Tuesday, November 23, 2010

Mario--A Grateful Man


Mario getting around La Ceiba with the help of his friend Alfredo in 1993
 Mario lives in a chair.  He got polio when he was seventeen, and he travels the roads of his hometown in that chair.  I've had no contact with him for 10 years or more,  but I see and hear him as if it were yesterday.  First there is his remarkable smile, big teeth gleaming white against black face.  And then there is his distinctive voice, baritone deep and strong.  It's as though the strength no longer occupying his shriveled legs chose to take up residence in his vocal cords.  It was never a surprise when Mario was coming to pay a visit as we could hear him a good distance before his arrival.  And it wasn't his talking that broke the sound barrier, though his voice carried very well.  It was his singing.  Mario would sing as he made his way through the streets.

Did I mention that Mario is from Honduras?  He lives in a barrio called La Julia, one of the poorest in the city of La Ceiba.  I walked La Julia many times while living in Central America.  Dirt roads with deep ruts are the norm there, and after a rain they are especially difficult to travel.  Mario lives on the second floor of a very humble home.  His arms are incredibly strong, and he uses them to pull himself up the steps. This is how he lives.  Did I mention that he has a wonderful smile?  And did  I tell you  he sings?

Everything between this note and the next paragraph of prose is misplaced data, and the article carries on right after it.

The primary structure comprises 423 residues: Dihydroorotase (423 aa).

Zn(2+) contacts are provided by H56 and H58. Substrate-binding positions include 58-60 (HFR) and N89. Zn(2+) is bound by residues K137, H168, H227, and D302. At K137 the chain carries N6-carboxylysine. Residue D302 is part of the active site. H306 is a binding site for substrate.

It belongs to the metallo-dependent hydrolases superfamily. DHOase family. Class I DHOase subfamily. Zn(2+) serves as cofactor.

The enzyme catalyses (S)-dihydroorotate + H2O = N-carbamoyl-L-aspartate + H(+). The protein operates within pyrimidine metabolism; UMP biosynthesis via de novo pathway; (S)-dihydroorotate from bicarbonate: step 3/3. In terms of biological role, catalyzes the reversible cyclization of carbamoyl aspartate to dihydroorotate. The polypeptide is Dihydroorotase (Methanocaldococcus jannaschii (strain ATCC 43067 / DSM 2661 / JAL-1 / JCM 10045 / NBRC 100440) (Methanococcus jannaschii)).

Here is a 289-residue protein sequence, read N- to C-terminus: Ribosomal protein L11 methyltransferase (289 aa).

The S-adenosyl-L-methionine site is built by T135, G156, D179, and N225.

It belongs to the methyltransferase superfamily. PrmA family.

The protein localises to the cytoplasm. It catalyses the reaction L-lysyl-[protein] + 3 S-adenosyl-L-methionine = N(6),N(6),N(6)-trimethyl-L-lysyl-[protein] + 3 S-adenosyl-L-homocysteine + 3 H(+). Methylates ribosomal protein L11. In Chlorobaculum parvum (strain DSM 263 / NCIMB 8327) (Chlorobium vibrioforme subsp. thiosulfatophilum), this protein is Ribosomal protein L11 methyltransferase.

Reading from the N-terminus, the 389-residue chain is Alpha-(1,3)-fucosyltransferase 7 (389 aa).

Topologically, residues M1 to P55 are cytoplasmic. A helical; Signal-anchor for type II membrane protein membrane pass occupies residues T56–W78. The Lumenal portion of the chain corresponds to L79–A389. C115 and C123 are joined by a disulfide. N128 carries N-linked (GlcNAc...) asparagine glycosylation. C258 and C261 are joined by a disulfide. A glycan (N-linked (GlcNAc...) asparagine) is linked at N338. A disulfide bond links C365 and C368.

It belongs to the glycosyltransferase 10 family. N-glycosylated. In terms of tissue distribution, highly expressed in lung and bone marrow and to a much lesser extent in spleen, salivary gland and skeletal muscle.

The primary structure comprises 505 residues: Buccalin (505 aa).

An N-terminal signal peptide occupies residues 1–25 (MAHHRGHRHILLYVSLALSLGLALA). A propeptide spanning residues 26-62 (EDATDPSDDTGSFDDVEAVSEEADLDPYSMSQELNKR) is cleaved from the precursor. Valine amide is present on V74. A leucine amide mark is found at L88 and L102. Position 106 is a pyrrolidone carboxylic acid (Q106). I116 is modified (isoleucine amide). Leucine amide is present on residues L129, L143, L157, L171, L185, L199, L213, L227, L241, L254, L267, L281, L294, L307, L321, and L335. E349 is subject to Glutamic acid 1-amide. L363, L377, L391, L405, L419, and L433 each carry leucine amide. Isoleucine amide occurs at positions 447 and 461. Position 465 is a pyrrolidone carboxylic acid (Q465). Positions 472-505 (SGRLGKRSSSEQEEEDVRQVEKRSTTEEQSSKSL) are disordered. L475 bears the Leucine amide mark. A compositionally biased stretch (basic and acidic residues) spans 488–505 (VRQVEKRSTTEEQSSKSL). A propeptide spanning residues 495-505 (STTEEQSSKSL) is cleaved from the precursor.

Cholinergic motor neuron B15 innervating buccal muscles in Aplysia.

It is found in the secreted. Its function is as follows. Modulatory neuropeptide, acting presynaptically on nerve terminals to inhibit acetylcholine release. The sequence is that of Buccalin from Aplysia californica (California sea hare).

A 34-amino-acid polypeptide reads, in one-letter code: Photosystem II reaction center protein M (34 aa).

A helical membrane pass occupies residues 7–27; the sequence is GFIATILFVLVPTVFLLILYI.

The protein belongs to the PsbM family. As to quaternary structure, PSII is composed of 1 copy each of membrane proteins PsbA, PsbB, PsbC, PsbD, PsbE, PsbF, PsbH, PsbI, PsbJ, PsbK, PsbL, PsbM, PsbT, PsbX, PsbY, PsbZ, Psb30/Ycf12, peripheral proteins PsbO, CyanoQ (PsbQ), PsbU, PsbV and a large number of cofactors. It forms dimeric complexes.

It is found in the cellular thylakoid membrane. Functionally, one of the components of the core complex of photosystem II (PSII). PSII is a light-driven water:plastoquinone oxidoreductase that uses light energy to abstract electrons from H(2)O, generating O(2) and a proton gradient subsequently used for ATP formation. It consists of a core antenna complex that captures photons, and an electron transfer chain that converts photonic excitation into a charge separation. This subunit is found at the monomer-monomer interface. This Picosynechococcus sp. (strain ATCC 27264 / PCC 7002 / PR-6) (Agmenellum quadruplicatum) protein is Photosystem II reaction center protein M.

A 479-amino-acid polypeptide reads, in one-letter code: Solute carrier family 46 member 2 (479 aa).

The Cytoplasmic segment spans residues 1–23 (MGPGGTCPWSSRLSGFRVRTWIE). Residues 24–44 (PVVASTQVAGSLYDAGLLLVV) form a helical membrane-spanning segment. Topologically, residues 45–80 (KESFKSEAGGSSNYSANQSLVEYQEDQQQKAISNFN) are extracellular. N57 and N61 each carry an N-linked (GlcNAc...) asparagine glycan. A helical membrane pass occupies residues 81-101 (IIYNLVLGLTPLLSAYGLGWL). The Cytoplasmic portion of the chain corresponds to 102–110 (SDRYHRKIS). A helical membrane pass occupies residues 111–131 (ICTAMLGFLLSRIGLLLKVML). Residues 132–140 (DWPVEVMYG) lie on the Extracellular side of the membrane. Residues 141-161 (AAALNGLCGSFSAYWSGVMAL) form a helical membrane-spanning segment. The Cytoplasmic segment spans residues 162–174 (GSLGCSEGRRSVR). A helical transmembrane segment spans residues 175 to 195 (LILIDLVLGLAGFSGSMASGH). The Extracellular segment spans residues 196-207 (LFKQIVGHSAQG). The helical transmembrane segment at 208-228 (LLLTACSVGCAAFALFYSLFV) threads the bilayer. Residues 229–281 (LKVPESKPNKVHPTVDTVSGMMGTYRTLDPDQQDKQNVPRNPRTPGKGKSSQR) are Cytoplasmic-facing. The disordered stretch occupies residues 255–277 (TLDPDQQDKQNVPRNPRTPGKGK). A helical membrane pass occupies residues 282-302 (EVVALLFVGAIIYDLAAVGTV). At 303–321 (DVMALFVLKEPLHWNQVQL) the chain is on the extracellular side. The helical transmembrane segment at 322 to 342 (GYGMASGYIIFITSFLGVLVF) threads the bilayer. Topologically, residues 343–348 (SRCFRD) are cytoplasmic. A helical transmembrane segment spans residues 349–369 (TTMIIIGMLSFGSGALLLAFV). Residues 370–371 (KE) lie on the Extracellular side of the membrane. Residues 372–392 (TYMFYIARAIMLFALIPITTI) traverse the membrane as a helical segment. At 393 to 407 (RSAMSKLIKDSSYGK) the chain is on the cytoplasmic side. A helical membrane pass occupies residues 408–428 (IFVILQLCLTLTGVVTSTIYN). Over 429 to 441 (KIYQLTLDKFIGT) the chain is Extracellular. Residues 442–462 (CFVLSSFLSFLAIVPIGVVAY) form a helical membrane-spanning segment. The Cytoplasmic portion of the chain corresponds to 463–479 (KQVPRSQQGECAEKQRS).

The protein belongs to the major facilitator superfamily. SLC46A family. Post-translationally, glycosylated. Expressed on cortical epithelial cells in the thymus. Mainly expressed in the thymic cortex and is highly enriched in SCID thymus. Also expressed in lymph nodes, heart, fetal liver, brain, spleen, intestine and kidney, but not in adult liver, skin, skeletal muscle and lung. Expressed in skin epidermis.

In two days we will celebrate Thanksgiving.  I've been meditating a lot on gratitude.  I pulled out my Bible Saturday night and read all the verses listed in the concordance under the word thanks.   There are a lot of them, and I'll bet if I pulled one of Larry's big concordances off his book shelf I'd find lots more.  I think God puts a pretty high priority on gratitude.  So I've been asking myself how can I better express how grateful I am, especially to Him. 

I learn a lot by example.  I watch other people, and I learn from them.  People like Mario for example.  He gets polio when he's teenager, he lives in a poor neighborhood in a very poor country with little or no amenities.  And what does he do?  He smiles and he sings, genuinely grateful.

People like Mario inspire us.  They remind us that no matter the circumstances of ones life, it's possible to live with appreciation and gratitude. And hopefully, their examples challenge us to do the same, allowing us the opportunity to impact others as they have us.

On that last trip to Honduras we asked a group of young people what or who most impacted them during their visit.    I'll bet you already know the answer.  The overwhelming response was, yep, you guessed it.  Mario.     


Mario in 2000

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